Tokyo Game Show 2016: Lots of VR and a sense of identity

The Tokyo Game Show 2016 had a healthy mix of international and Japan-centric content on show, some major announcements and lots of cool trailers.

The Tokyo Game Show isn’t as ancient as its country of origin’s passion for gaming. It’s a fairly recent concept (relatively speaking), and has been running since 1996. In addition to the showcasing of new technology and console, PC and arcade games, it has always been a haven for cosplay. This year was going to be no different, with a healthy mix of international and Japan-centric content on show, some major announcements and lots of cool trailers.

Let’s get the big stuff out of the way first. We got nearly twenty minutes of new gameplay from The Last Guardian, which is finally set for release this December 6th. It featured some new footage, while covering familiar ground from earlier trailers. It certainly seems to stacking up as an emotional experience from the folks at SIE Japan and genDESIGN.

Meanwhile Hideo Kojima revealed some stuff about his latest post-Konami project Death Stranding. The Norman Reedus (aka Daryl from The Walking Dead) starring game will be an open world title in the action genre. He also revealed that the stuff hanging off the letters in the game’s logo are “strands”, by which all people are connected. No doubt a fair chunk of the deeper meaning has been hopelessly lost in translation, but that’s how we like it, right?

 Tokyo Game Show 2016: Lots of VR and a sense of identity

It’s also been confirmed that Death Stranding will be a PS4 Pro title with 4K and HDR support.

Now, let’s move on to open worlds with mechanical abominations. Expectedly, the Japanese trailer for Horizon Zero Dawn adds just the right amount of drama to the proceedings. We get a glimpse into the world inhabited Aloy, the game’s red-haired, bow-wielding protagonist. The broader meaning of all spoken dialogue will make complete sense to you even if you’re not particularly fluent in Japanese.  

There was a lot of Final Fantasy XV stuff going on as well. A limited edition FFVX “Luna” Edition PS4 slim console was announced for Japan (availability in other territories is still unknown). The console will be bundled with a copy of the game and a digital copy of CG movie, Kingsglaive Final Fantasy XV. It will be available in Japan on November 29th for 39,980 Yen (around Rs.26,000).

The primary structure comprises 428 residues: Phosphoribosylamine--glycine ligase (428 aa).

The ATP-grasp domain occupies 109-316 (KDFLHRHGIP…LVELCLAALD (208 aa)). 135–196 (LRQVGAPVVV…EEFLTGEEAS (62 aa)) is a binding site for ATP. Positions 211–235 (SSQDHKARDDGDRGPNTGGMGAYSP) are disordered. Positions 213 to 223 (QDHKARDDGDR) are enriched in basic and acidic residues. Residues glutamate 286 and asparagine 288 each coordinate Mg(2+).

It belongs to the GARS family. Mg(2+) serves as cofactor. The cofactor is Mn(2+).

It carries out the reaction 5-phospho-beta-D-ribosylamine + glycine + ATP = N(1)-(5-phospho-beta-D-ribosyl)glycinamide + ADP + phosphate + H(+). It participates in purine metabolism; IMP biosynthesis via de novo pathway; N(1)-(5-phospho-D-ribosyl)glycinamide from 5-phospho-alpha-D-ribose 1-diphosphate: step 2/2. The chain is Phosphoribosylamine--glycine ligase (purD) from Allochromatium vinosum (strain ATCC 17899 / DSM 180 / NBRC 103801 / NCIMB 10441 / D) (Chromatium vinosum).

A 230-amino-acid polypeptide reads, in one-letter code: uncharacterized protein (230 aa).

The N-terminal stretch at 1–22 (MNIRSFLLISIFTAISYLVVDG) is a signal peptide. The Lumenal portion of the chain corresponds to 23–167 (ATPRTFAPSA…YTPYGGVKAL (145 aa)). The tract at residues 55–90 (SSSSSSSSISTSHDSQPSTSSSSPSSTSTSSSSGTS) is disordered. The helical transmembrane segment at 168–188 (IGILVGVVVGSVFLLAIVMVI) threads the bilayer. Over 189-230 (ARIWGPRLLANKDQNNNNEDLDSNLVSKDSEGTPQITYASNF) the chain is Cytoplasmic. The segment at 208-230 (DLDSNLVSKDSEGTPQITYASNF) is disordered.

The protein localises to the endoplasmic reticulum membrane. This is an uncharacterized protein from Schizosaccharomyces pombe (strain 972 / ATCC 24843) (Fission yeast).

FFXV PS4 Luna Edition

A new trailer for the game showed off some real-time hair physics among other things. As always, the characters and animation look incredible.

Koei Tecmo and Team Ninja’s Nioh, with its Dark Souls and Devil May Cry inspired combat and cinematic presentation is looking better every time we see more of it. Nioh also had the most brutally difficult demo I’ve ever played. Check out the TGS 2016 trailer.

Ubisoft’s Watch Dogs_2 got an unspectacular subtitled trailer, but it was the France based publisher’s Samurai trailer for the game For Honor which hit all the right notes with its sharp cutlery and menacing voiceover.

For Honor seems to be shaping up well, particularly with its deliberately paced, almost Dark Souls-y combat, which should translate well into the PvP focused gameplay its targeting.

There’s no Tokyo Game Show without a JRPG or two, and we weren’t going to be disappointed. In addition to Final Fantasy fans being kept happy, there was some Kingdom Hearts 2.8 HD, an odd bundle of a remastered PS4 version of the Nintendo 3DS game Kingdom Hearts 3D, an animated movie (a running joke or recurring theme it would seem), and a new game, Kingdom Hearts 0.2 Birth by Sleep – A Fragmentary Passage.

Atlus’ Persona 5 got some play time as well. Don’t miss the launch trailer.

No word on international availability yet, but the Japanese version is available, and you should be able to import a copy if you’re a series fan.

If you’re into fighting games, the new TGS 2016 trailer for Tekken 7 featuring heavy metal music, several thousand punches and some neat looking graphics is a must-watch.

With Sony’s PlayStation VR coming out early next month, there was a lot of virtual reality buss at TGS this year, with live demos and content announcement.

I’ve always maintained that PS VR is the only product which has the potential to reach mass adoption on account of its relative pricing. The suite of content in the trailer is so varied that this is close to becoming a reality. If you’re looking to check out more detailed PS VR demos, the official PlayStation Access YouTube channel has a constantly updated playlist with gameplay from various titles.

Competing brands such as HTC Vive and Oculus Rift were present as well, hawking their wares to Japanese audiences. An interesting evolution of VR has been experimental content. You need not look further than this trailer for Square’s Kai-ri-Sei Million Arthur VR demoed on the HTC Vive.

Project Hikari is another interesting game, set in an interactive hand-drawn, monochrome anime style world.

It’s good to see developers moving away from stereotypical settings which accentuate the VR gimmick, instead choosing to go down different paths and innovate. After all, great content is going to be the sole driver of hardware sales, and even the biggest sceptics have to agree that the stuff on display at TGS 2016 was both technically impressive and creatively interesting.  

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